problem is.

Currently, I'm doing something like this:
   use Data::Dumper;
   $Data::Dumper::Terse  = 1;
   $Data::Dumper::Indent = 1;
   my $dump1 = Dumper($object1);
   my $dump2 = Dumper($object2);
   if ($dump1 ne $dump2) {
      print "Expected\n$dump1\n\nbut got\n$dump2\n";
   }

This works great for me except for the fact that Data::Dumper() doesn't
sort hash keys before dumping them.  Since hash keys in the same chain
are not necessarily in the same order in two equivalent objects (due to
the order of insertion into the hash), the two dumps can be different
even when the two objects contain exactly the same data.  (I'm guessing
about perl's implementation of hashes.)

--
John Wiersba

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Before you buy.



Mon, 24 Feb 2003 23:00:00 GMT  
 comparing objects for structural equivalence

Quote:

> This works great for me except for the fact that Data::Dumper() doesn't
> sort hash keys before dumping them.  Since hash keys in the same chain
> are not necessarily in the same order in two equivalent objects (due to
> the order of insertion into the hash), the two dumps can be different
> even when the two objects contain exactly the same data.

One possible way to solve the problem above is to ensure that the
order of values in the hash chain is deterministic.  This can be done
by sorting them based on the key, or alternatively on the full hash
value and then the key.  (The latter would permit a small optimization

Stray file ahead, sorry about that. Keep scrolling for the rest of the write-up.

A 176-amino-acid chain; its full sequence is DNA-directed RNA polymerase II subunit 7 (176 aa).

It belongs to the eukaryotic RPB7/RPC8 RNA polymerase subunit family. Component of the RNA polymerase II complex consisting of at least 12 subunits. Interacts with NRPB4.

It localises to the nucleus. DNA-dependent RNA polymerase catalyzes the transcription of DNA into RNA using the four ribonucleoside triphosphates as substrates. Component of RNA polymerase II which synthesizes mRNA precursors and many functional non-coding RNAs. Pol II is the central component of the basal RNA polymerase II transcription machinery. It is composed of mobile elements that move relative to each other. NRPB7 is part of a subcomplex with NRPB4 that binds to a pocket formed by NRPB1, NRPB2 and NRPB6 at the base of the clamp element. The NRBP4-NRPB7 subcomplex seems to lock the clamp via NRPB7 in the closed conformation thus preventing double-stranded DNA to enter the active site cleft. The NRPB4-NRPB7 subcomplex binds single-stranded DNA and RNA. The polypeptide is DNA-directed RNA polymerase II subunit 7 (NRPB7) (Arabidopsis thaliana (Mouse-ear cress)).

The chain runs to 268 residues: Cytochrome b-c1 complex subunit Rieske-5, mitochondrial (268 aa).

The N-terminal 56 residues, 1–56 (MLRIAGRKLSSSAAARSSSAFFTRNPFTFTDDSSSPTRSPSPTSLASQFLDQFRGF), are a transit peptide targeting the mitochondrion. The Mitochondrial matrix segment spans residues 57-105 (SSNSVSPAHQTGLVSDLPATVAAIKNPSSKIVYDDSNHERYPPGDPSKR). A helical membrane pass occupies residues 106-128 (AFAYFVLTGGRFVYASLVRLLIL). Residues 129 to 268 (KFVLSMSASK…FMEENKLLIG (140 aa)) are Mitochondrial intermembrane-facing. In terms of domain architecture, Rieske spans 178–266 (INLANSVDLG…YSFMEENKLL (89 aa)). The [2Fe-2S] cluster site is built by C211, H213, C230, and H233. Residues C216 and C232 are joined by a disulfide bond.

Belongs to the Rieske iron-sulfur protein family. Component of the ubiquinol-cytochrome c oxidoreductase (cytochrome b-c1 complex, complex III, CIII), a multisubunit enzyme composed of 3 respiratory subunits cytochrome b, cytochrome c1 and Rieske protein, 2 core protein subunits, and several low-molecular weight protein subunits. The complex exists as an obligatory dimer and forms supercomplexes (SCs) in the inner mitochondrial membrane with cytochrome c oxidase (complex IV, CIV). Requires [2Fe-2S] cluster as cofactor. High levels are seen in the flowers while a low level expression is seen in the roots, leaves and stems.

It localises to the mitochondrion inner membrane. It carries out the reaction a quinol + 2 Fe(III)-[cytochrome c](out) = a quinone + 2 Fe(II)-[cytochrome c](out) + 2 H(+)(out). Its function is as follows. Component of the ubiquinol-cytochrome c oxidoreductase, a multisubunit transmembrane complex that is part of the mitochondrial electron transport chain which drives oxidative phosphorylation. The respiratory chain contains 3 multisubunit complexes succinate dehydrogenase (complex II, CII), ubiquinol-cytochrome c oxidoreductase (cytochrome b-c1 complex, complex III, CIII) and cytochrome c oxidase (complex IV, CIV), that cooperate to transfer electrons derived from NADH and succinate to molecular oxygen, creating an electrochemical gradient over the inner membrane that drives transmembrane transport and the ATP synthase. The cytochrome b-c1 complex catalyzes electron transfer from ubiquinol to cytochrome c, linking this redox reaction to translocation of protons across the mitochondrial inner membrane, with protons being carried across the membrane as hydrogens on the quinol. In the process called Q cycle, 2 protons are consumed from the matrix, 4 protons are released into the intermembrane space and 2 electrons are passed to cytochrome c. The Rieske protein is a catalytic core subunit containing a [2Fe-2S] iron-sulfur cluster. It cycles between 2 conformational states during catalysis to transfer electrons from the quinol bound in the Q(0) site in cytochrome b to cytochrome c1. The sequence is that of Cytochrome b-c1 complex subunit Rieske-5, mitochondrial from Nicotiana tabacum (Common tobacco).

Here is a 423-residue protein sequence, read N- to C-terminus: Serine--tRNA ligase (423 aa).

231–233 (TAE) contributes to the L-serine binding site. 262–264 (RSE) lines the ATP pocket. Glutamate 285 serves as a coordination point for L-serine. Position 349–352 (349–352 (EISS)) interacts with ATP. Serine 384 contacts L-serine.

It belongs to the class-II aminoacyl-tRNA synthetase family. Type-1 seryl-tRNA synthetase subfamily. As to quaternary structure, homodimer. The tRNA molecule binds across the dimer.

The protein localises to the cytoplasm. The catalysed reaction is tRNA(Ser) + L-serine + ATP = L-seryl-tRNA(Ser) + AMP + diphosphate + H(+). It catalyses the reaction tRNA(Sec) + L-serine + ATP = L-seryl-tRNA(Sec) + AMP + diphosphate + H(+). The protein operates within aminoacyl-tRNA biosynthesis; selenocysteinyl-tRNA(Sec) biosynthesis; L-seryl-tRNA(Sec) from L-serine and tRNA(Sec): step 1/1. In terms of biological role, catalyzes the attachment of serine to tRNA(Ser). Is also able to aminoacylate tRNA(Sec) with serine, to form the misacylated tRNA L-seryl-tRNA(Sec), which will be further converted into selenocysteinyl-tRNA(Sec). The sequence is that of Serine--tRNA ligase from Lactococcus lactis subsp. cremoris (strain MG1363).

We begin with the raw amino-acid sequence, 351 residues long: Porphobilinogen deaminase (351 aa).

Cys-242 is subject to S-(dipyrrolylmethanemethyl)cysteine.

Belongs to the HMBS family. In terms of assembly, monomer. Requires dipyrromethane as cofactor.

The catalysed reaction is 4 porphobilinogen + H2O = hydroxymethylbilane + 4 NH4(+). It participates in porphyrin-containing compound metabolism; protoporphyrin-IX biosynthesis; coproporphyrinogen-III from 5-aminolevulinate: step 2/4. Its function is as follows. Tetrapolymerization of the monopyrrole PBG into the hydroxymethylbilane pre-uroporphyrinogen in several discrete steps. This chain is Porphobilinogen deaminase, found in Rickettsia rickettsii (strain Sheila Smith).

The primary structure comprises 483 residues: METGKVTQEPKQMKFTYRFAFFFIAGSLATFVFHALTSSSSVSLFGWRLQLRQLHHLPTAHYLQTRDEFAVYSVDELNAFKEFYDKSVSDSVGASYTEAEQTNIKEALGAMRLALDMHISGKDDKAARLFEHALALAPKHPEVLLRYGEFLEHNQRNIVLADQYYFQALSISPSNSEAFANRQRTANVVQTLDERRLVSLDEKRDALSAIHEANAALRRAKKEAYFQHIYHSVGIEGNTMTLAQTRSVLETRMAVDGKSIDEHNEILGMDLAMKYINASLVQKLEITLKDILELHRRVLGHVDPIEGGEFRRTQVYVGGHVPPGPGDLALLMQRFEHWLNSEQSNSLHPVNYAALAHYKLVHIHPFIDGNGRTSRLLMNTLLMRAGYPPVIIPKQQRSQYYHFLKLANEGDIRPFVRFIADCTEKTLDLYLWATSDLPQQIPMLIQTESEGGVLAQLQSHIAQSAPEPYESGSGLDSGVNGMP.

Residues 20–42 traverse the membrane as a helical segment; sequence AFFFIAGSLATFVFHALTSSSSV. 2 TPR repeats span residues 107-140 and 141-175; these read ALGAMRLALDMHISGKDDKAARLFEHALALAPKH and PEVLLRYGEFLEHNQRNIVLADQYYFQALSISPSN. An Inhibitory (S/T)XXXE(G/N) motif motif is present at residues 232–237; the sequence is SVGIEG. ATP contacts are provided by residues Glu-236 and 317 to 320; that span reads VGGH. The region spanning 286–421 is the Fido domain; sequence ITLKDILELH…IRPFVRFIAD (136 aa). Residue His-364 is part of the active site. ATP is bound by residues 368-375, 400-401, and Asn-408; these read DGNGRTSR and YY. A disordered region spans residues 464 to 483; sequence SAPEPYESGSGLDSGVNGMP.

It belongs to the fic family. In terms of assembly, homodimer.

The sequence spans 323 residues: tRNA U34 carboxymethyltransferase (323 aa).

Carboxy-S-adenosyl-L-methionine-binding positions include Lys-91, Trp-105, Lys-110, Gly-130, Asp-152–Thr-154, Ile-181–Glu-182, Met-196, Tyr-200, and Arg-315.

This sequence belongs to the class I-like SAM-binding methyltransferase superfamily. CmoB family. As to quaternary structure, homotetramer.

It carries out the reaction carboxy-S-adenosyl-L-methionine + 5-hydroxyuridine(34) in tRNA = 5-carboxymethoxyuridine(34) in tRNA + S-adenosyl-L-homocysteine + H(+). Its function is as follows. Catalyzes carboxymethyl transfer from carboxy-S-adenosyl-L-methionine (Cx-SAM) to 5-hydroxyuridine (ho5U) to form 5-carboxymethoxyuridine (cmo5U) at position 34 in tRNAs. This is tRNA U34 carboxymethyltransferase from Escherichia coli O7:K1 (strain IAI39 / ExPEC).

when searching.)  I do not think this is doable using Tie (short of
writing your own extensible hash package).

I wonder if this "deterministic hash order" is a useful enough feature
to consider for perl 6.  Compared to the current approach it would
impose a performance hit on every insert (but none on a delete).  The
benefit would be the usual one that deterministic behavior is easier
to debug, easier to test with regression tests, etc.  An option for
this becomes even more important as multi-threading becomes more
widely used in Perl programs.

--
Hopefully helpfully yours,
Steve
--

Fidelity Investments   82 Devonshire St. R24D    Boston MA 02109
There is nothing so practical as a good theory.  Comments are by me,
not Fidelity Investments, its subsidiaries or affiliates.



Tue, 25 Feb 2003 01:37:54 GMT  
 comparing objects for structural equivalence

Quote:

> One possible way to solve the problem above is to ensure that the
> order of values in the hash chain is deterministic.

Maybe each() and keys() could take an optional parameter which would
specify that hash chains be returned in some canonical order.  I'm
assuming that two hashs with the same number of keys have the same
number of hash buckets.  (Is this true?)  That way there would be no
overhead unless this feature was used.

--
John Wiersba

Sent via Deja.com http://www.deja.com/
Before you buy.



Tue, 25 Feb 2003 03:47:44 GMT  
 comparing objects for structural equivalence

Quote:


> > I modified Data::Dumper to sort
> > the hash keys and that works (at least in the case I'm trying it
> > in).

> That seems like a nice lazy solution, if you're not in a
> time/memory-critical situation. But you ought to inherit from
> Data::Dumper and just override the appropriate methods.

Unfortunately, the modification I made to Data::Dumper is in a 211-line
subroutine.  I modified sub _dump() on line 311 in my copy of
Data::Dumper version 2.101.  To see the location where I modified it,
search for "each".  There is another call to each() on line 94 in Seen()
which may or may not need to be modified, too (I'm not yet sure exactly
what Seen() does).  So, replacing a 211-line subroutine with a slightly
modified copy of it, doesn't make much sense.

Quote:
> > But, is there any other way using the standard Perl modules and
> > without creating my own customized copy of Data::Dumper?

> There is a Data::Compare module that obviously intends to do what you